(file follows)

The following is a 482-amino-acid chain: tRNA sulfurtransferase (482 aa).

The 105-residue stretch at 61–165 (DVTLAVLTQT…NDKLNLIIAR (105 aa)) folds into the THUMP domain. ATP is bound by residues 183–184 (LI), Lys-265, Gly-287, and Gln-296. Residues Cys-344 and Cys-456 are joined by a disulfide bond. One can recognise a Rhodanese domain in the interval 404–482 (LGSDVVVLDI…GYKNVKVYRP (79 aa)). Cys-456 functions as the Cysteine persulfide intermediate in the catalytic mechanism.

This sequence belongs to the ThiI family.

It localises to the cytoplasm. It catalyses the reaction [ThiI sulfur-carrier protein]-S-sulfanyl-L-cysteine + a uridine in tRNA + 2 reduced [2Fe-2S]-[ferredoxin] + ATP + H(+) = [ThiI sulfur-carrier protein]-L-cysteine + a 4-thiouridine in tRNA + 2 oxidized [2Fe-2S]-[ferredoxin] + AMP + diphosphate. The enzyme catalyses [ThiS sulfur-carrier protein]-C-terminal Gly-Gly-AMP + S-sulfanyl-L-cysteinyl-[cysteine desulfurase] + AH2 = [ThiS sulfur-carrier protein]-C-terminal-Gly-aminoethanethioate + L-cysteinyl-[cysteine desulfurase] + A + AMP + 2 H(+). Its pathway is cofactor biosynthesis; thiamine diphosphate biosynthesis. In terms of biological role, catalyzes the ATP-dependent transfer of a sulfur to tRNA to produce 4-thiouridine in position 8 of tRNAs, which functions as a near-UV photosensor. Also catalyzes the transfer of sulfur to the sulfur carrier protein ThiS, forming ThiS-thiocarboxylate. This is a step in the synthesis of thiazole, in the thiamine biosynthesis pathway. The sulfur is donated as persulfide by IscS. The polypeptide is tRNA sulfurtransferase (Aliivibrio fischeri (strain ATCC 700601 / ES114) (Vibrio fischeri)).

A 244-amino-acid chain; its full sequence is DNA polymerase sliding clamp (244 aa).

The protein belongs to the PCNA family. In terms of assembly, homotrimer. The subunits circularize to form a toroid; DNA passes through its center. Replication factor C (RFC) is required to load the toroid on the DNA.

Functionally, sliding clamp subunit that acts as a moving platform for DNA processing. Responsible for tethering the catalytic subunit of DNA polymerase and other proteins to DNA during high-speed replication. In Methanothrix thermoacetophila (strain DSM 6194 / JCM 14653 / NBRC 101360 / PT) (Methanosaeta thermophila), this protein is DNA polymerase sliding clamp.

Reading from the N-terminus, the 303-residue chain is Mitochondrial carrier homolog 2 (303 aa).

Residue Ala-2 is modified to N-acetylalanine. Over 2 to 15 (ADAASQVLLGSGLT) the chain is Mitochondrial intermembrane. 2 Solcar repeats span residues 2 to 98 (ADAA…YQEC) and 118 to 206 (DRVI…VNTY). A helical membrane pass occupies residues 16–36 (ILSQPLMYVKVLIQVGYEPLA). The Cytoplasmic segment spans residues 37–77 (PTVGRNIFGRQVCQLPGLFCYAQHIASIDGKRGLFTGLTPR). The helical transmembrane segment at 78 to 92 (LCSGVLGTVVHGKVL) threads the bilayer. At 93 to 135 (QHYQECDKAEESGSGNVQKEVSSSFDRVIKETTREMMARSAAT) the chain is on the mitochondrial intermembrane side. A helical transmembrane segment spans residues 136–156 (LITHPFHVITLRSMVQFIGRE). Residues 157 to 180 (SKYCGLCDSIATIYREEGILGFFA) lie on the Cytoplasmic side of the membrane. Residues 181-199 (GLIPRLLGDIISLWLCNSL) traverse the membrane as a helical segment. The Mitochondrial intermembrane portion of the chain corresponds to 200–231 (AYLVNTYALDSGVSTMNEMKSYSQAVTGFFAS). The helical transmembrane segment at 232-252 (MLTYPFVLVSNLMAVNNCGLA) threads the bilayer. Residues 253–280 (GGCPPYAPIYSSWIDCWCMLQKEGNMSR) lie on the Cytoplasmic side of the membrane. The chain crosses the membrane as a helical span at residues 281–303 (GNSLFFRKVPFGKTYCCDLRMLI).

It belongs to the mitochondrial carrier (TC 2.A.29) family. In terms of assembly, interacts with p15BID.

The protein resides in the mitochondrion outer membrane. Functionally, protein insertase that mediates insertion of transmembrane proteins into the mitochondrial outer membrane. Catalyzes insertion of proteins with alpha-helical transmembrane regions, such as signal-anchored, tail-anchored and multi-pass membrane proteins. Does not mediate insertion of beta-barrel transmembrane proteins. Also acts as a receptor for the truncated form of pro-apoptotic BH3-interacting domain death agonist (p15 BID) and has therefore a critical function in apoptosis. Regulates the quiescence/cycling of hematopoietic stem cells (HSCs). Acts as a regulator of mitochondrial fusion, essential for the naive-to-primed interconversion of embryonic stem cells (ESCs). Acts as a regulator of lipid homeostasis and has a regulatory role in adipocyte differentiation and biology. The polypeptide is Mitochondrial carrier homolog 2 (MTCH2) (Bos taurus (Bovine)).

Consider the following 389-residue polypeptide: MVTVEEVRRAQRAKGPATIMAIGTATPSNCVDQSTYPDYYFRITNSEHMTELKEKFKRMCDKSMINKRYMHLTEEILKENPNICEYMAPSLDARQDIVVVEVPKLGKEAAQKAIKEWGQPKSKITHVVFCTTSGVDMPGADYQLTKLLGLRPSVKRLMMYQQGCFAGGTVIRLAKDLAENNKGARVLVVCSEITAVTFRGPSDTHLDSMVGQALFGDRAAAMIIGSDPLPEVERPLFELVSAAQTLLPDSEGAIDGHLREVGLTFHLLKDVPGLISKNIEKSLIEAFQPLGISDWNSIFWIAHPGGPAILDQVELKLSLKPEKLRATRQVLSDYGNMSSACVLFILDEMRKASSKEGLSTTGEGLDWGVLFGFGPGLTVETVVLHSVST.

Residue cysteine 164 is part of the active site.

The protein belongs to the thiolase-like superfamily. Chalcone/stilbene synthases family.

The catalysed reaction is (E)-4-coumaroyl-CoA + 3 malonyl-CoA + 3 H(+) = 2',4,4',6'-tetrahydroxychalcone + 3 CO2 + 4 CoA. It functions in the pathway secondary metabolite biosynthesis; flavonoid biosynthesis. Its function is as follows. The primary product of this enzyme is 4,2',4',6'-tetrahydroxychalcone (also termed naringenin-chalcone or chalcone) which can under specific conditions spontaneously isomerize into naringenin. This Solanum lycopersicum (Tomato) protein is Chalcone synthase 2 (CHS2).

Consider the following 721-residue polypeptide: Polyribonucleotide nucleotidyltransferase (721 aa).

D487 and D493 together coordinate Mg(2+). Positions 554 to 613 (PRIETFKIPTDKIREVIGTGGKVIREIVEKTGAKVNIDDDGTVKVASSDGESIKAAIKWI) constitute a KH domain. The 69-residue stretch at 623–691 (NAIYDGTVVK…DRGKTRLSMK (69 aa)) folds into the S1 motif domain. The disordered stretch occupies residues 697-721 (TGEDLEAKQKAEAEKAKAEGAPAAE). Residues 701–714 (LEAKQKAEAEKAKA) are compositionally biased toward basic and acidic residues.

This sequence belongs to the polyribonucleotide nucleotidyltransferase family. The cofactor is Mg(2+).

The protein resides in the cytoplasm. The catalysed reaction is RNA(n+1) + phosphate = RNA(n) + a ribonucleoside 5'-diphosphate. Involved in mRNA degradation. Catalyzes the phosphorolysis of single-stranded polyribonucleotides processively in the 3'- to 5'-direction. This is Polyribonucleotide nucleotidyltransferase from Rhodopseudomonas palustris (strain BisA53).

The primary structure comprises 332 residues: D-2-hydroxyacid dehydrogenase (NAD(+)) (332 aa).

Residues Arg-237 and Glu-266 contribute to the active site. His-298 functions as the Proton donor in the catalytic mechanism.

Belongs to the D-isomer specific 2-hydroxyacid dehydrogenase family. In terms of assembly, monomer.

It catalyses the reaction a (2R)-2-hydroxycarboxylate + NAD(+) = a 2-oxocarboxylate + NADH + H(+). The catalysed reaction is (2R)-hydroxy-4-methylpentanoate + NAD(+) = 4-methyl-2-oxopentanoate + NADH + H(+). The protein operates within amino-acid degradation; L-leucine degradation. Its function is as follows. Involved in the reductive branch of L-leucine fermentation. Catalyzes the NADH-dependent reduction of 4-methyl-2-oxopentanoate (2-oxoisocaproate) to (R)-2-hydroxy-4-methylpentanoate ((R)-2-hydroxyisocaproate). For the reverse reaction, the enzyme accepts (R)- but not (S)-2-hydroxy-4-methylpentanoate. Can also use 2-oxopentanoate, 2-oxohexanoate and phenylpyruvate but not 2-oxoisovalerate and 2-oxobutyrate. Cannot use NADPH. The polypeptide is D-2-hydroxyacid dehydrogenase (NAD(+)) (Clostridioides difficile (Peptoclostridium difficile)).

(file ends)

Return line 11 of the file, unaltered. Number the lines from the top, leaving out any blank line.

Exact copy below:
The protein resides in the mitochondrion outer membrane. Functionally, protein insertase that mediates insertion of transmembrane proteins into the mitochondrial outer membrane. Catalyzes insertion of proteins with alpha-helical transmembrane regions, such as signal-anchored, tail-anchored and multi-pass membrane proteins. Does not mediate insertion of beta-barrel transmembrane proteins. Also acts as a receptor for the truncated form of pro-apoptotic BH3-interacting domain death agonist (p15 BID) and has therefore a critical function in apoptosis. Regulates the quiescence/cycling of hematopoietic stem cells (HSCs). Acts as a regulator of mitochondrial fusion, essential for the naive-to-primed interconversion of embryonic stem cells (ESCs). Acts as a regulator of lipid homeostasis and has a regulatory role in adipocyte differentiation and biology. The polypeptide is Mitochondrial carrier homolog 2 (MTCH2) (Bos taurus (Bovine)).